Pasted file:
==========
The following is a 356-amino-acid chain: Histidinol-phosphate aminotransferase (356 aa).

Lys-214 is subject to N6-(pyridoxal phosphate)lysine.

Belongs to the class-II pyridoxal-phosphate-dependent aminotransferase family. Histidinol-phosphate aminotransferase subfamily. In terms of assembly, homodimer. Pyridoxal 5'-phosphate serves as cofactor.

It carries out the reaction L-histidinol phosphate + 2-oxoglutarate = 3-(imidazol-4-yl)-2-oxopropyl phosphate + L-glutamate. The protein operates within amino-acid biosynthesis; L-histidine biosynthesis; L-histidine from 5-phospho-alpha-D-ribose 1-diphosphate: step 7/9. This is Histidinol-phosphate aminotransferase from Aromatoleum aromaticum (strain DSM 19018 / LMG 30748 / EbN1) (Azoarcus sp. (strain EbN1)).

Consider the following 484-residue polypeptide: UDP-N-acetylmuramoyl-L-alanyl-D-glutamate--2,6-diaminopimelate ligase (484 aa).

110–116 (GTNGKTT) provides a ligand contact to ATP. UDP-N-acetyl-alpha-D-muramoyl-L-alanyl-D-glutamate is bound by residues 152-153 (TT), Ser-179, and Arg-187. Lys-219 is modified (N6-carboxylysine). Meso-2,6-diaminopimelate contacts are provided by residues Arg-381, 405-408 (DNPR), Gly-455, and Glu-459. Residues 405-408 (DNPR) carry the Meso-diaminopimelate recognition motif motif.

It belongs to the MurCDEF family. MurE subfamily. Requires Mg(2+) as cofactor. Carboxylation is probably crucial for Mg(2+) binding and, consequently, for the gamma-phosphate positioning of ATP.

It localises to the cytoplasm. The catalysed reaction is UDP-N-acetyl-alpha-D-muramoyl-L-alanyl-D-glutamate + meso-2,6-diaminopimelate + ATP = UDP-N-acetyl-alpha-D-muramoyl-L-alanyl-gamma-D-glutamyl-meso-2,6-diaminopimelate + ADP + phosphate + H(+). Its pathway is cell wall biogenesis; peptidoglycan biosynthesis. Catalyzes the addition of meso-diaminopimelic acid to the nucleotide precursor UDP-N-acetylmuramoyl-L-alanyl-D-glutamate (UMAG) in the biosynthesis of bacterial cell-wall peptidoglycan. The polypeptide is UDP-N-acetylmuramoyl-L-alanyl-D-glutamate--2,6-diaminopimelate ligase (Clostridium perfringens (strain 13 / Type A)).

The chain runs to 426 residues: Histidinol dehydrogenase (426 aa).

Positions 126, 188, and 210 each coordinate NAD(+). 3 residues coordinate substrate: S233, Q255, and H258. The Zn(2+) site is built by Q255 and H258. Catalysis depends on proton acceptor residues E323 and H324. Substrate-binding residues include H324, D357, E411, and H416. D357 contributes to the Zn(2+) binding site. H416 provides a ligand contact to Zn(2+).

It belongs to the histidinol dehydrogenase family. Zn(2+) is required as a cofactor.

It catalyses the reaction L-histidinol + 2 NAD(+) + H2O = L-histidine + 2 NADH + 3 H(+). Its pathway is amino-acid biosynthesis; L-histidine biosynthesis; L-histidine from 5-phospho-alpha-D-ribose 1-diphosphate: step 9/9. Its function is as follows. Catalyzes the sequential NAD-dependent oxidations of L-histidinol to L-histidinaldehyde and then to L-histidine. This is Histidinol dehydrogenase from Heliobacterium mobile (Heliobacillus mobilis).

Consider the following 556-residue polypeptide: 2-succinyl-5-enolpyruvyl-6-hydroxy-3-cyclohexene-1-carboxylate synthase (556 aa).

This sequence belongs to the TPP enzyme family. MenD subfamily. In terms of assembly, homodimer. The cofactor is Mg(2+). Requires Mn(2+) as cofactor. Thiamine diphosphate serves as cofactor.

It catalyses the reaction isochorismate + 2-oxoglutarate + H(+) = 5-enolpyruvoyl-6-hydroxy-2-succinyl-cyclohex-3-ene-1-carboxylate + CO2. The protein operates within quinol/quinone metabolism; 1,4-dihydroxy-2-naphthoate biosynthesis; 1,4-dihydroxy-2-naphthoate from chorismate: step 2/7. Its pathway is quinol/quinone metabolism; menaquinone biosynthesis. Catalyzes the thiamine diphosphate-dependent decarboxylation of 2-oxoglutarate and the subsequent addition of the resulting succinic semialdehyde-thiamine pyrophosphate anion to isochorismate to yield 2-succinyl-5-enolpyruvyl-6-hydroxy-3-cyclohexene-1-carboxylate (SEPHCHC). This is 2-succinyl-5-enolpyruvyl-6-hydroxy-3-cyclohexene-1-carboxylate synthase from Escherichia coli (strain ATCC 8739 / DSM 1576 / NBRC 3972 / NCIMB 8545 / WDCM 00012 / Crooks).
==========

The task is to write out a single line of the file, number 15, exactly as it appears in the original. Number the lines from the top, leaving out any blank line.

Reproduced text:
It catalyses the reaction isochorismate + 2-oxoglutarate + H(+) = 5-enolpyruvoyl-6-hydroxy-2-succinyl-cyclohex-3-ene-1-carboxylate + CO2. The protein operates within quinol/quinone metabolism; 1,4-dihydroxy-2-naphthoate biosynthesis; 1,4-dihydroxy-2-naphthoate from chorismate: step 2/7. Its pathway is quinol/quinone metabolism; menaquinone biosynthesis. Catalyzes the thiamine diphosphate-dependent decarboxylation of 2-oxoglutarate and the subsequent addition of the resulting succinic semialdehyde-thiamine pyrophosphate anion to isochorismate to yield 2-succinyl-5-enolpyruvyl-6-hydroxy-3-cyclohexene-1-carboxylate (SEPHCHC). This is 2-succinyl-5-enolpyruvyl-6-hydroxy-3-cyclohexene-1-carboxylate synthase from Escherichia coli (strain ATCC 8739 / DSM 1576 / NBRC 3972 / NCIMB 8545 / WDCM 00012 / Crooks).